The Harlem Wizards are a basketballteam whose history goes back to 1962 when it was created by sports promoter, Howie Davis. Unlike most basketball teams, the Harlem Wizards are not primarily focused on winning matches - instead, their aim is to entertain the crowd using a variety of basketball tricks and alley oops. They perform fundraisers at local schools for the students and the rest of the community, displaying their fancy trickery through dribbling, passing, shooting, and dunking. Through these fundraisers, they have raised millions of dollars for "charitable organizations, schools, and foundations across the world." The audience is not only there to watch the Wizards, but also to participate in the show. The Wizards get the crowd involved, often bringing children out onto the floor to be part of a basketball trick or a comedic act.
The Wizards, Globetrotters and Ambassadors are the only show basketball teams left. The theme for the Wizards' 2010-2011 campaign is the "Basketball and Beyond Tour." They hold the longest known winning streak in all of professional sports - over 2,800 games.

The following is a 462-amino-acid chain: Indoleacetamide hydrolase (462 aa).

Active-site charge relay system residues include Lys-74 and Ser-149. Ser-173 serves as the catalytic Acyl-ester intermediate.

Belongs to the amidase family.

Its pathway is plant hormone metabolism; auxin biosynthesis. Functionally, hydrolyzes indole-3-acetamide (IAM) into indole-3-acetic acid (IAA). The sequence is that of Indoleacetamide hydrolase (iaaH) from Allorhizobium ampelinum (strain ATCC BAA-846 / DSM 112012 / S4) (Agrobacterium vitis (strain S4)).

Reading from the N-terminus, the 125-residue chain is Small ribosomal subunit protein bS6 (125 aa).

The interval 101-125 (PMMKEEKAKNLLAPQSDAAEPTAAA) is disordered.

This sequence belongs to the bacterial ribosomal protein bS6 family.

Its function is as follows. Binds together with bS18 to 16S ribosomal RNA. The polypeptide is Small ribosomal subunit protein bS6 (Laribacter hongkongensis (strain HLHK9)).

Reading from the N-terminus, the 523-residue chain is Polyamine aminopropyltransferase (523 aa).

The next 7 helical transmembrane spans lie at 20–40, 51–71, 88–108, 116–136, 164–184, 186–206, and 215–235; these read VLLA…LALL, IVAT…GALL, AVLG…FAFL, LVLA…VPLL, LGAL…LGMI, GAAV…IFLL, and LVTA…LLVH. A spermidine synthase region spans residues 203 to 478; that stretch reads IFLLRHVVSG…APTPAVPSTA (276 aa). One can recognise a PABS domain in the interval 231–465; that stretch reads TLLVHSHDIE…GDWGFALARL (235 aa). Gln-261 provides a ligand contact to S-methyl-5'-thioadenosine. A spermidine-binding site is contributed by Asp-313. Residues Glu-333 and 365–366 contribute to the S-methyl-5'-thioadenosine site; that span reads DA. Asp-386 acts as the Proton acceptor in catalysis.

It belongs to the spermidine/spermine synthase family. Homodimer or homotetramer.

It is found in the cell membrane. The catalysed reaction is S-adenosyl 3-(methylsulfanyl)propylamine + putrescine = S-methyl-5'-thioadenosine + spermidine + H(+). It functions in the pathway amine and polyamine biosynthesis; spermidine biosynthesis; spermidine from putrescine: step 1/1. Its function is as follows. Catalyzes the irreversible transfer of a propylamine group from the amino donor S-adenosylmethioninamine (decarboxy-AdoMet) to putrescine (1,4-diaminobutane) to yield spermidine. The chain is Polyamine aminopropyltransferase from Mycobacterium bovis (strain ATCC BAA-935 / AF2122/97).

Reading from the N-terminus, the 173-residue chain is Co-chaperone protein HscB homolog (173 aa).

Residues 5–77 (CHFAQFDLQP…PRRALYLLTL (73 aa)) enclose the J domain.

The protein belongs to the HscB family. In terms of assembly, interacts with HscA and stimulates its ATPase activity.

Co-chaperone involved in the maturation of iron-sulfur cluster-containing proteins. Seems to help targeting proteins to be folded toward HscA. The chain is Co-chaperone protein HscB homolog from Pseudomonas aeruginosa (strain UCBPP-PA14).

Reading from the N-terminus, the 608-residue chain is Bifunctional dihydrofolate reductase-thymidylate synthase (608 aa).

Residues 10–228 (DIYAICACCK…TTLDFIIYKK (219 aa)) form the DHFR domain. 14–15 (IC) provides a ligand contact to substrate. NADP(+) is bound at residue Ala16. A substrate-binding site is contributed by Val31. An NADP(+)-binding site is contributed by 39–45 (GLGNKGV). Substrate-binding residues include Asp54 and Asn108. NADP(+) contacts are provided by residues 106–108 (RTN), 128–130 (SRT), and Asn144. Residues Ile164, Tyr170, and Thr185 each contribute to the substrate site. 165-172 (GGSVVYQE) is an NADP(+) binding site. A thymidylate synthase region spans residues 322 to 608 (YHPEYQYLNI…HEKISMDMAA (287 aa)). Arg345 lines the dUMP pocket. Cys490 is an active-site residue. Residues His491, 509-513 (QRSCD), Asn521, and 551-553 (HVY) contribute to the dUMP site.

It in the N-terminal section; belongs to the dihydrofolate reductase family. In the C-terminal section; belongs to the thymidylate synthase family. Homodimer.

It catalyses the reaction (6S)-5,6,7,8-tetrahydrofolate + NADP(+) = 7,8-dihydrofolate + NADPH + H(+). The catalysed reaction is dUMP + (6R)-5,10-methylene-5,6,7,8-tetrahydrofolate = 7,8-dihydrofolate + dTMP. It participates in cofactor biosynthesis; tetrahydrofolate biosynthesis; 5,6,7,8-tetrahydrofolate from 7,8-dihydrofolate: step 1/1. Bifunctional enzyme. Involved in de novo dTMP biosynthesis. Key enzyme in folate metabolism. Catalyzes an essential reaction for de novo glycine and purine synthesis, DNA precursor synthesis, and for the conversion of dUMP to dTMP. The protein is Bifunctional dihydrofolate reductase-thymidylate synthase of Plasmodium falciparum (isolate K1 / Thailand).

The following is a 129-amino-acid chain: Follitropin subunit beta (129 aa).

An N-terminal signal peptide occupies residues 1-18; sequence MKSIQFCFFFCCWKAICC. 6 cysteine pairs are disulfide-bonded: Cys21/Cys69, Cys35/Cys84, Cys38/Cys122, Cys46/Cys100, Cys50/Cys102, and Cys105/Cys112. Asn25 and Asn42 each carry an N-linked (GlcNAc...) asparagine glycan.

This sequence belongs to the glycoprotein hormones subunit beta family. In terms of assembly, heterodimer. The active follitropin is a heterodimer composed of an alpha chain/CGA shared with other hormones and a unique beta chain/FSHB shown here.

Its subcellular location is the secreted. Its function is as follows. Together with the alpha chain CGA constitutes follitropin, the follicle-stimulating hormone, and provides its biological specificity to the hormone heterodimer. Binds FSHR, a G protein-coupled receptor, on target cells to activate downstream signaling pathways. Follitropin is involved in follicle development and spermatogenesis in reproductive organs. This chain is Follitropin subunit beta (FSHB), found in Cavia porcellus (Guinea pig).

According to harlemwizards.com, in 1943, Harlem Wizards creator Howie Davis was working as a Sports Promoter and the Sergeant and Recreation Director at Wright-Patterson Air Force Base in Dayton, Ohio. The World Championship of Basketball Tournament in Chicago asked Davis to provide an emergency 8th team to compete in the tournament. Within one week, Davis assembled the Dayton Dive Bombers. The Dive Bombers' first round opponent in the tournament was the previous World Champion, the Harlem Globetrotters. The Dive Bombers pulled the upset and the Globetrotters' manager, Abe Saperstein, refused to even shake Davis' hand after the game. Davis was intrigued by this event, and twenty years later, he decided to create his own show basketball team, the Harlem Wizards.
In 1962, Davis created the Wizards, wanting to expand on Saperstein's idea of the Globetrotters. Davis wanted the Wizards to be an even more competitive, creative, and entertaining team than the Globetrotters.
When Howie Davis died in 1992, his son, Todd Davis, took over as the President of the Harlem Wizards organization.